Since sysbuild is the entry point for the build system, and sysbuild is written in CMake, all CMake variables are first processed by sysbuild.

Sysbuild creates a namespace for each domain. The namespace prefix is the domain’s application name. See Adding Zephyr applications to sysbuild for more information.

To set the variable <var> in the namespace <namespace>, use this syntax:


For example, to set the CMake variable FOO in the my_sample application build system to the value BAR, run the following commands:

west build --sysbuild ... -- -Dmy_sample_FOO=BAR

Kconfig namespacing

To set the sysbuild Kconfig option <var> to the value <value>, use this syntax:


In the previous example, SB_CONFIG is the namespace prefix for sysbuild’s Kconfig options.

To set a Zephyr application’s Kconfig option instead, use this syntax:


In the previous example, <namespace> is the application name discussed above in CMake variable namespacing.

For example, to set the Kconfig option FOO in the my_sample application build system to the value BAR, run the following commands:

west build --sysbuild ... -- -Dmy_sample_CONFIG_FOO=BAR


When no <namespace> is used, the Kconfig setting is passed to the main Zephyr application my_sample.

This means that passing -DCONFIG_<var>=<value> and -Dmy_sample_CONFIG_<var>=<value> are equivalent.

This allows you to build the same application with or without sysbuild using the same syntax for setting Kconfig values at CMake time. For example, the following commands will work in the same way:

west build -b <board> my_sample -- -DCONFIG_FOO=BAR
west build -b <board> --sysbuild my_sample -- -DCONFIG_FOO=BAR

Sysbuild flashing using west flash

You can use west flash to flash applications with sysbuild.

When invoking west flash on a build consisting of multiple images, each image is flashed in sequence. Extra arguments such as --runner jlink are passed to each invocation.

For more details, see Multi-domain flashing.

Sysbuild debugging using west debug

You can use west debug to debug the main application, whether you are using sysbuild or not. Just follow the existing west debug guide to debug the main sample.

To debug a different domain (Zephyr application), such as mcuboot, use the --domain argument, as follows:

west debug --domain mcuboot

For more details, see Multi-domain debugging.

Building a sample with MCUboot

Sysbuild supports MCUboot natively.

To build a sample like hello_world with MCUboot, enable MCUboot and build and flash the sample as follows:

west build -b reel_board --sysbuild samples/hello_world -- -DSB_CONFIG_BOOTLOADER_MCUBOOT=y

This builds hello_world and mcuboot for the reel_board, and then flashes both the mcuboot and hello_world application images to the board.

More detailed information regarding the use of MCUboot with Zephyr can be found in the MCUboot with Zephyr documentation page on the MCUboot website.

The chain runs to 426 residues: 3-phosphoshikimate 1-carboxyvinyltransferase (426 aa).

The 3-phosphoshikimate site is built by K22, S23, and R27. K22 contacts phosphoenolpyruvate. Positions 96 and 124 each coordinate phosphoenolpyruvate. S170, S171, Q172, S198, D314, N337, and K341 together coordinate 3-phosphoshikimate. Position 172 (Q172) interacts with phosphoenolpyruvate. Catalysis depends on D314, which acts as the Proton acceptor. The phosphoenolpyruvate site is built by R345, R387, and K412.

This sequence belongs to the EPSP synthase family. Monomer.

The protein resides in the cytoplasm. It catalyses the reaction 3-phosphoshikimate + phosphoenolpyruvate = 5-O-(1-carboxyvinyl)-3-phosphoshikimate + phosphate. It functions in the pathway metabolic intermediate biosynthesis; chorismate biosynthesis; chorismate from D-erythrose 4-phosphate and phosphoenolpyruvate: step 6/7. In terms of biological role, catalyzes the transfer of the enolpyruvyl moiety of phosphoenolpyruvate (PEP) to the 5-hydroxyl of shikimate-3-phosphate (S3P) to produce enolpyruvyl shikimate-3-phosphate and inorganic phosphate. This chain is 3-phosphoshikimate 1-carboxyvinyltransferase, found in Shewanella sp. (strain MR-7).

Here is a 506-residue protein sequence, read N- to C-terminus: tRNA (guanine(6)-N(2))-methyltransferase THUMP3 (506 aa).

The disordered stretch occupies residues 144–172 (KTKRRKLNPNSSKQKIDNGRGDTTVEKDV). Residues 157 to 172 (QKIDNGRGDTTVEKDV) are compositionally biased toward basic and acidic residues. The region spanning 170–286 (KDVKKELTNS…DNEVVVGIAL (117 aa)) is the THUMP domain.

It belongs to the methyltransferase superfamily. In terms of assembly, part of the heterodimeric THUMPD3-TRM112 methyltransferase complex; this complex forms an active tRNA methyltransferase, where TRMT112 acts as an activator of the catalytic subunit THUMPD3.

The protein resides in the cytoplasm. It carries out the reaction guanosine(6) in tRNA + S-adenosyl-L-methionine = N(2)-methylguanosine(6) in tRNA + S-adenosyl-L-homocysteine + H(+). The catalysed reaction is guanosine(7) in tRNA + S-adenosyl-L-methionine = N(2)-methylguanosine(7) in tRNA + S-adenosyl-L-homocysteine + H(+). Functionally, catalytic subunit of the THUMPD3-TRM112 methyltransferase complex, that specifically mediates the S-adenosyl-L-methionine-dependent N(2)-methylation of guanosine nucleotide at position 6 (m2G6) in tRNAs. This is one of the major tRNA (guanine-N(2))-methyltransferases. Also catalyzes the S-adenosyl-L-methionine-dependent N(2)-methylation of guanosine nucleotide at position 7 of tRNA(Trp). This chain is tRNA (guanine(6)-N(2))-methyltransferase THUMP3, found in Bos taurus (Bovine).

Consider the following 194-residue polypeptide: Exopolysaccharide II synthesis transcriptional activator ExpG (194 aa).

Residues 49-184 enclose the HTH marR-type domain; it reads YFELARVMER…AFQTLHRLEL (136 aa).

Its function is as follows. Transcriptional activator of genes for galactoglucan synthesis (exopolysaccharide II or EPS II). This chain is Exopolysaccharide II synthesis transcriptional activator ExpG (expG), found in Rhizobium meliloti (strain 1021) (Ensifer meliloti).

The deprecated MCUBoot Kconfig option CONFIG_ZEPHYR_TRY_MASS_ERASE will perform a full chip erase when flashed. If this option is enabled, then flashing only MCUBoot, for example using west flash --domain mcuboot, may erase the entire flash, including the main application image.

Sysbuild Kconfig file

You can set sysbuild’s Kconfig options for a single application using configuration files. By default, sysbuild looks for a configuration file named sysbuild.conf in the application top-level directory.

In the following example, there is a sysbuild.conf file that enables building and flashing with MCUboot whenever sysbuild is used:

├── CMakeLists.txt
├── prj.conf
└── sysbuild.conf

You can set a configuration file to use with the -DSB_CONF_FILE=<sysbuild-conf-file> CMake build setting.

For example, you can create sysbuild-mcuboot.conf and then specify this file when building with sysbuild, as follows:

west build -b reel_board --sysbuild samples/hello_world -- -DSB_CONF_FILE=sysbuild-mcuboot.conf

Sysbuild targets

Sysbuild creates build targets for each image (including sysbuild itself) for the following modes:

  • menuconfig

  • hardenconfig

  • guiconfig

For the main application (as is the same without using sysbuild) these can be ran normally without any prefix. For other images (including sysbuild), these are ran with a prefix of the image name and an underscore e.g. sysbuild_ or mcuboot_, using ninja or make - for details on how to run image build targets that do not have mapped build targets in sysbuild, see the Dedicated image build targets section.

Dedicated image build targets

Not all build targets for images are given equivalent prefixed build targets when sysbuild is used, for example build targets like ram_report, rom_report, footprint, puncover and pahole are not exposed. When using Trusted Firmware, this includes build targets prefix with tfm_ and bl2_, for example: tfm_rom_report and bl2_ram_report. To run these build targets, the build directory of the image can be provided to west/ninja/make along with the name of the build target to execute and it will run.